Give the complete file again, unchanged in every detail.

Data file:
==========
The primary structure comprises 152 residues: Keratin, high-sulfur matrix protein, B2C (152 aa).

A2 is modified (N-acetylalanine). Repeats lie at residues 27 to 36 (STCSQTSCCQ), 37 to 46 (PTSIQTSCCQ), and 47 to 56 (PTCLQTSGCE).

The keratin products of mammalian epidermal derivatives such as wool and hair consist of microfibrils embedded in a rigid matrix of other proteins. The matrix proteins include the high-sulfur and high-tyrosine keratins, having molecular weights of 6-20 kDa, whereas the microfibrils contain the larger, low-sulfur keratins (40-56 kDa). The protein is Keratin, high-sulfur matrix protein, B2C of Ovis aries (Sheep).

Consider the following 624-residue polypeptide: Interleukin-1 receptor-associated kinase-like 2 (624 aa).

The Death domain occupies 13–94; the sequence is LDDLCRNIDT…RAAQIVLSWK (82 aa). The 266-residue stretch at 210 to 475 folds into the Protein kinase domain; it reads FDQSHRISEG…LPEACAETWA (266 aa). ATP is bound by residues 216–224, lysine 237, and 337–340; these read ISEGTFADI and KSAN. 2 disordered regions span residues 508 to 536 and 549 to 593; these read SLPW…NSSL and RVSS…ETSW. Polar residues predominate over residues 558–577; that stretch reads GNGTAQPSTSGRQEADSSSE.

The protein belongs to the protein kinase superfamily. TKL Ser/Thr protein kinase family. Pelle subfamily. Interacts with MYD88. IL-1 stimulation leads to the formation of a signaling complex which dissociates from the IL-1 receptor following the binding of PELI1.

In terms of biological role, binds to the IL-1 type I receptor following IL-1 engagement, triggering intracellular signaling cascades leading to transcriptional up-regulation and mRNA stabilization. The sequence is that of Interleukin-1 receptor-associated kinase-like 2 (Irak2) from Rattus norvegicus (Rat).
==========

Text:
The primary structure comprises 152 residues: Keratin, high-sulfur matrix protein, B2C (152 aa).

A2 is modified (N-acetylalanine). Repeats lie at residues 27 to 36 (STCSQTSCCQ), 37 to 46 (PTSIQTSCCQ), and 47 to 56 (PTCLQTSGCE).

The keratin products of mammalian epidermal derivatives such as wool and hair consist of microfibrils embedded in a rigid matrix of other proteins. The matrix proteins include the high-sulfur and high-tyrosine keratins, having molecular weights of 6-20 kDa, whereas the microfibrils contain the larger, low-sulfur keratins (40-56 kDa). The protein is Keratin, high-sulfur matrix protein, B2C of Ovis aries (Sheep).

Consider the following 624-residue polypeptide: Interleukin-1 receptor-associated kinase-like 2 (624 aa).

The Death domain occupies 13–94; the sequence is LDDLCRNIDT…RAAQIVLSWK (82 aa). The 266-residue stretch at 210 to 475 folds into the Protein kinase domain; it reads FDQSHRISEG…LPEACAETWA (266 aa). ATP is bound by residues 216–224, lysine 237, and 337–340; these read ISEGTFADI and KSAN. 2 disordered regions span residues 508 to 536 and 549 to 593; these read SLPW…NSSL and RVSS…ETSW. Polar residues predominate over residues 558–577; that stretch reads GNGTAQPSTSGRQEADSSSE.

The protein belongs to the protein kinase superfamily. TKL Ser/Thr protein kinase family. Pelle subfamily. Interacts with MYD88. IL-1 stimulation leads to the formation of a signaling complex which dissociates from the IL-1 receptor following the binding of PELI1.

In terms of biological role, binds to the IL-1 type I receptor following IL-1 engagement, triggering intracellular signaling cascades leading to transcriptional up-regulation and mRNA stabilization. The sequence is that of Interleukin-1 receptor-associated kinase-like 2 (Irak2) from Rattus norvegicus (Rat).